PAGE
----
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Menaka S. Malavita, Trichur R. Vidyasagar, Allison M. McKendrick; The Effect of Aging and Attention on Visual Crowding and Surround Suppression of Perceived Contrast Threshold. Invest. Ophthalmol. Vis. Sci. 2017;58(2):860-867. doi: 10.1167/iovs.16-20632.
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© 2017 Association for Research in Vision and Ophthalmology.
The purpose of this study was to study how, in midperipheral vision, aging affects visual processes that interfere with target detection (crowding and surround suppression) and to determine whether the performance on such tasks are related to visuospatial attention as measured by visual search.
We investigated the effect of aging on crowding and suppression in detection of a target in peripheral vision, using different types of flanking stimuli. Both thresholds were also obtained while varying the position of the flanker (placed inside or outside of target, relative to fixation). Crowding thresholds were also estimated with spatial uncertainty (jitter). Additionally, we included a visual search task comprising Gabor stimuli to investigate whether performance is related to top-down attention. Twenty young adults (age, 18–32 years; mean age, 26.1 years; 10 males) and 19 older adults (age, 60–74 years; mean age, 70.3 years; 10 males) participated in the study.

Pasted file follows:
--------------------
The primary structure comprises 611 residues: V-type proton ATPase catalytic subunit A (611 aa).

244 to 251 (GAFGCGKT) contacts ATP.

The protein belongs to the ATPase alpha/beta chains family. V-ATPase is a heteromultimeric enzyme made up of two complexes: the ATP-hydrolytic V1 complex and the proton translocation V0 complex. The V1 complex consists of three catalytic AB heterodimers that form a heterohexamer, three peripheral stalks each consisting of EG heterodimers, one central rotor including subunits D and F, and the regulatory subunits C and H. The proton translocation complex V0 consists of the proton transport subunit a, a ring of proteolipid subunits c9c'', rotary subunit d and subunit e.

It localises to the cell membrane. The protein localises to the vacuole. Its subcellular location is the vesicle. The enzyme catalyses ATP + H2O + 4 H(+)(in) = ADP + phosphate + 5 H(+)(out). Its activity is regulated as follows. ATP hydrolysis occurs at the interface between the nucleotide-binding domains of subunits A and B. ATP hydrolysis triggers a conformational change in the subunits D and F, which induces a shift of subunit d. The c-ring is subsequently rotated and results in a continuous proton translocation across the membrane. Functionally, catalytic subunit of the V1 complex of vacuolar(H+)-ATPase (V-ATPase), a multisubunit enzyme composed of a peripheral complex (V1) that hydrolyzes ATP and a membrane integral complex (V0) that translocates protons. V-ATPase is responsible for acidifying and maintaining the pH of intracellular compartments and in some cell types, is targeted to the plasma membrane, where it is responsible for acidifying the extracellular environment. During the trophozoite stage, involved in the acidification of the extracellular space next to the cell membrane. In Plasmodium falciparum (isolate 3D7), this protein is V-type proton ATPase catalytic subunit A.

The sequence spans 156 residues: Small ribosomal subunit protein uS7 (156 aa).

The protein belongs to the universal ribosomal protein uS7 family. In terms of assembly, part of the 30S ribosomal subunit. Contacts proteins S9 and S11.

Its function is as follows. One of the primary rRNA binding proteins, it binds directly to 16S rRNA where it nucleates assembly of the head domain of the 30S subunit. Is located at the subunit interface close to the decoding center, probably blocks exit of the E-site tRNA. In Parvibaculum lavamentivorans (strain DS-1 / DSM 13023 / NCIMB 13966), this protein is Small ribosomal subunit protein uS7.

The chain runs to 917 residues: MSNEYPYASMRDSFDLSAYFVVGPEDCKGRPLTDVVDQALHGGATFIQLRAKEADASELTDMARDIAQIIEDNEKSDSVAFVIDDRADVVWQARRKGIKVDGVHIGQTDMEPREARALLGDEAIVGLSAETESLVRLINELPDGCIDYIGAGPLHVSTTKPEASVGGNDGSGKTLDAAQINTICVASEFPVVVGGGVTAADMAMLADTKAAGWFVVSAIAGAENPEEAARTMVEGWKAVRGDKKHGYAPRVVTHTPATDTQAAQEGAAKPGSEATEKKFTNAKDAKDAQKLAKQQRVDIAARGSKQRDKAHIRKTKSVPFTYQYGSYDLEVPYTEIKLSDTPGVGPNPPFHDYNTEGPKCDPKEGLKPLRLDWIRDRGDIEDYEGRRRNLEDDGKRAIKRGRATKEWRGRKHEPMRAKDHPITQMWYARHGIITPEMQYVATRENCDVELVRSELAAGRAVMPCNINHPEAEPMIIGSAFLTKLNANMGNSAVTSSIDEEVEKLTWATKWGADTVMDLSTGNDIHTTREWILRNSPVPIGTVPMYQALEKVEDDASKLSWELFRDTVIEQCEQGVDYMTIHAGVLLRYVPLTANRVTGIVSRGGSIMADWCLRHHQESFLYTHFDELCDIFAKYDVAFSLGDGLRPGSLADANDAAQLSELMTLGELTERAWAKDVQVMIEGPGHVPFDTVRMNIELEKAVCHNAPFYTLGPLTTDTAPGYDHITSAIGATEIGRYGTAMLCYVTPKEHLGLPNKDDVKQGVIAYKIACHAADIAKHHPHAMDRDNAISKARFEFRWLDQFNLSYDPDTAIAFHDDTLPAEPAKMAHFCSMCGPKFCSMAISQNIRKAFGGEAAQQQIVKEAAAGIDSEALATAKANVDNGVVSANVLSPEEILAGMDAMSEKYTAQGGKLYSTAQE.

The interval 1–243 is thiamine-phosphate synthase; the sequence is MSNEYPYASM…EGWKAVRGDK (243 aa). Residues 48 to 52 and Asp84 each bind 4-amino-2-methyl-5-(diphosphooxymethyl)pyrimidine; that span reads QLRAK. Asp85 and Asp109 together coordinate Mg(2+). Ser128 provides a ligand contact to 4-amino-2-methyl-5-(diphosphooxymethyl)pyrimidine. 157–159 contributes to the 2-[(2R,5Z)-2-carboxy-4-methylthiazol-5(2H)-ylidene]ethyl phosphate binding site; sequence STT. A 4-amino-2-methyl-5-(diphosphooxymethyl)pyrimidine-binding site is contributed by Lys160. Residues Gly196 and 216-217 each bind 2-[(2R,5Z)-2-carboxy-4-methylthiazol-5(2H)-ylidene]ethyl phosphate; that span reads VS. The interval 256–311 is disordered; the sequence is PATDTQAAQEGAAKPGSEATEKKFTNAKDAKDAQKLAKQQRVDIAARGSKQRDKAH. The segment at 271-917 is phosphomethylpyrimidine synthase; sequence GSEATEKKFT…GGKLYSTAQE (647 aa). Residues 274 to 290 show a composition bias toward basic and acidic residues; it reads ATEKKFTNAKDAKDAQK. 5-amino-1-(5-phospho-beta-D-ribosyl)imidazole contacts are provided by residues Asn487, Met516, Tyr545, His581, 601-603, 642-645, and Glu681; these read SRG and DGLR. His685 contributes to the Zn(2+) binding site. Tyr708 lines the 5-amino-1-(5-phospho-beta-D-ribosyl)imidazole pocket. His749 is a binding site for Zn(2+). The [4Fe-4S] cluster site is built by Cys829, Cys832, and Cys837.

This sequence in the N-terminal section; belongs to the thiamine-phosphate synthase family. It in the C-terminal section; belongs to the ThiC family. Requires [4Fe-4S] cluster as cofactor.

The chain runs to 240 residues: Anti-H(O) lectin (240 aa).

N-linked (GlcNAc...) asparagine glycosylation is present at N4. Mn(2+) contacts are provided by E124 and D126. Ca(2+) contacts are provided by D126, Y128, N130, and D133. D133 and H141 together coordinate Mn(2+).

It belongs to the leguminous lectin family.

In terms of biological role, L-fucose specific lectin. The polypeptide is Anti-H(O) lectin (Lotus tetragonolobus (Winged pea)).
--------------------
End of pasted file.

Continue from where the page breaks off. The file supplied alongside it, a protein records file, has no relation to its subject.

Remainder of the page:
Older adults showed more surround suppression than the young (F[1,37] = 4.21; P < 0.05), but crowding was unaffected by age. In the younger group, the position of the flanker influenced the strength of crowding, but not the strength of suppression (F[1,39] = 4.11; P < 0.05). Crowding was not affected by spatial jitter of the stimuli. Neither crowding nor surround suppression was predicted by attentional efficiency measured in the visual search task. There was also no significant correlation between crowding and surround suppression.
We show that aging does not affect visual crowding but does increase surround suppression of contrast, suggesting that crowding and surround suppression may be distinct visual phenomena. Furthermore, strengths of crowding and surround suppression did not correlate with each other nor could they be predicted by efficiency of visual search.
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